‘Excellent media relations’ is an oft boasted about phrase among PR professionals. Many put it in their resumes as one of their key strengths or even their core strength. Even during new business development pitches, proactively or reactively, consultancy professionals tend to brag about having people with exceptional media relations…the ones who can get ‘anything done in the media’.
Yes it may be possible to get anything done in the media…but this does not happen because of these self-proclaimed media relations mavericks, but because of the general nature of the media and/or mediapersons.
Like in every profession, there are good and bad people in the media too.
The Good Media
Good mediapersons will do a good story for themselves and the media houses they work for. They truly feel that the story will do good to a cause and is worth carrying. They will not do it for any ‘consideration’ over and above the remuneration that they get from their respective workplaces. They will not do it because they know someone (who can be positively impacted) very well. They will do the story irrespective of any consultancy personnel knowing them well, just knowing them or not knowing them at all. It’s another thing that a consultancy’s ‘media relations’ personnel will take credit for a good client story by such media citing her/his excellent relationship with the mediaperson. But fact of the matter remains that ‘media relations’ does not work with this kind of media.
As consultancy personnel, by all means we should know such media, and also wish them on New Year, Diwali, Christmas, and on their birthdays and anniversaries…not because we want something in return in the name of ‘media relations’, but because they are good human beings.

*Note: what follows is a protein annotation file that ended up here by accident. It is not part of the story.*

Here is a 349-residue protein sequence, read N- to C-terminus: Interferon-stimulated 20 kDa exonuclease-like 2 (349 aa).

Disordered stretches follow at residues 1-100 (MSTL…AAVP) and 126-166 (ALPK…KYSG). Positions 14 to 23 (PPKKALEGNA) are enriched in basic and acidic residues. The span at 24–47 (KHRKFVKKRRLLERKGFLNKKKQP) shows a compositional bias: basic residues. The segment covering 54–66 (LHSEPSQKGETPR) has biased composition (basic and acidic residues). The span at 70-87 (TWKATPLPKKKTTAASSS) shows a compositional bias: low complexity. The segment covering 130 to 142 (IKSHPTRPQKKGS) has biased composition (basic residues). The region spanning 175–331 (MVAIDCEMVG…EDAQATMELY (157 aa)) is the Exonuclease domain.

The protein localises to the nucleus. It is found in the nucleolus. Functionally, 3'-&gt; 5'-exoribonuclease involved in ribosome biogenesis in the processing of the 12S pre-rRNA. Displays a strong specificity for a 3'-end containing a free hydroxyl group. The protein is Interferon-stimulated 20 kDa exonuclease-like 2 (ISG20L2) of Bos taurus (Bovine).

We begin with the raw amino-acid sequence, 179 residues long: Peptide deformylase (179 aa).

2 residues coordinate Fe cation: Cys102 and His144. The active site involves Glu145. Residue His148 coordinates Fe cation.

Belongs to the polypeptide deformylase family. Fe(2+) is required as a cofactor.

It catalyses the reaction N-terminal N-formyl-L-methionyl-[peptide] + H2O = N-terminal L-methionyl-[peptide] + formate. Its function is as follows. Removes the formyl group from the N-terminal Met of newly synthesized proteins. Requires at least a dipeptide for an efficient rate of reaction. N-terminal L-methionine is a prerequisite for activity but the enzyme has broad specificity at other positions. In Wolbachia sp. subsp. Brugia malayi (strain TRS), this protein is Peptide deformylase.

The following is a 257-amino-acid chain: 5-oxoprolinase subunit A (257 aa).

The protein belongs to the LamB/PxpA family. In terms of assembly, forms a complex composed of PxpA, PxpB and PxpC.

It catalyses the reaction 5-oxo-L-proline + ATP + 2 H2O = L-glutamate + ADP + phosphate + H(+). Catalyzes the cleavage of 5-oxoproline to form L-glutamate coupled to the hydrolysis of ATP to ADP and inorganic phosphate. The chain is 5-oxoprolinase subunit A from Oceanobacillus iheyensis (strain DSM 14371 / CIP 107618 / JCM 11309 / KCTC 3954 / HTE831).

Where it’s all about ‘something extra’
Having said that, ‘media relations’ also does not work with bad media. Bad mediapersons will never do a story just because they know someone really well. Media relations with these kind of media works more on a tangible ‘give and take’ basis. They expect something more than what their respective media houses pay them as salaries. With them, only the ‘extra consideration’ works, and not mere ‘relations’.
A senior communications professional once bragged to me about how he got an excellent coverage done for his client in one of the key media by arranging for the mediaperson to travel to Germany (of course at the client’s cost). It was a trip where all costs were taken care of…right from the pick-up from the journalist’s residence to the drop back. On another occasion, this same professional had got the same mediaperson to visit the same client’s local facility…this visit did not result in any coverage. Clearly it was the ‘Germany pampering’ that did the trick for that big coverage…so where does ‘media relations’ come in between? Would that journalist have refused the Germany trip had he been approached by another consultancy personnel with whom he didn’t have much of a relationship?
Over the past 10 years or so, I have interviewed several young PR professionals. Most of them mention ‘Media Relations’ as their key strength on their resumes. And during the interview, they are all very good at dropping names…‘I know her/him really well’ types. Just a few days after the resource is hired, s/he comes up with requests for gift vouchers, complimentaries etc. for the media. And they actually ‘teach’ their superiors as to how important these courtesies have become nowadays for maintaining good relationships with the media.
The case against ‘media relations’
So why does a consultancy need these so called ‘media relations’ resources? Is it that the (bad) media will accept gift vouchers and complimentaries only from them because of their so called ‘good relationships’? Will they not accept such courtesies from someone who has a lesser or no relationship with them?
In a nutshell, good media will write something worthwhile, irrespective of anyone maintaining or not maintaining a good relationship with them. Similarly, if the bad media get their ‘extra bit’ (irrespective of who hands it over to them), they too will write, inspite of or despite ‘media relations’.
I rest my case.
The views expressed here are that of the author and do not necessarily reflect that of Reputation Today.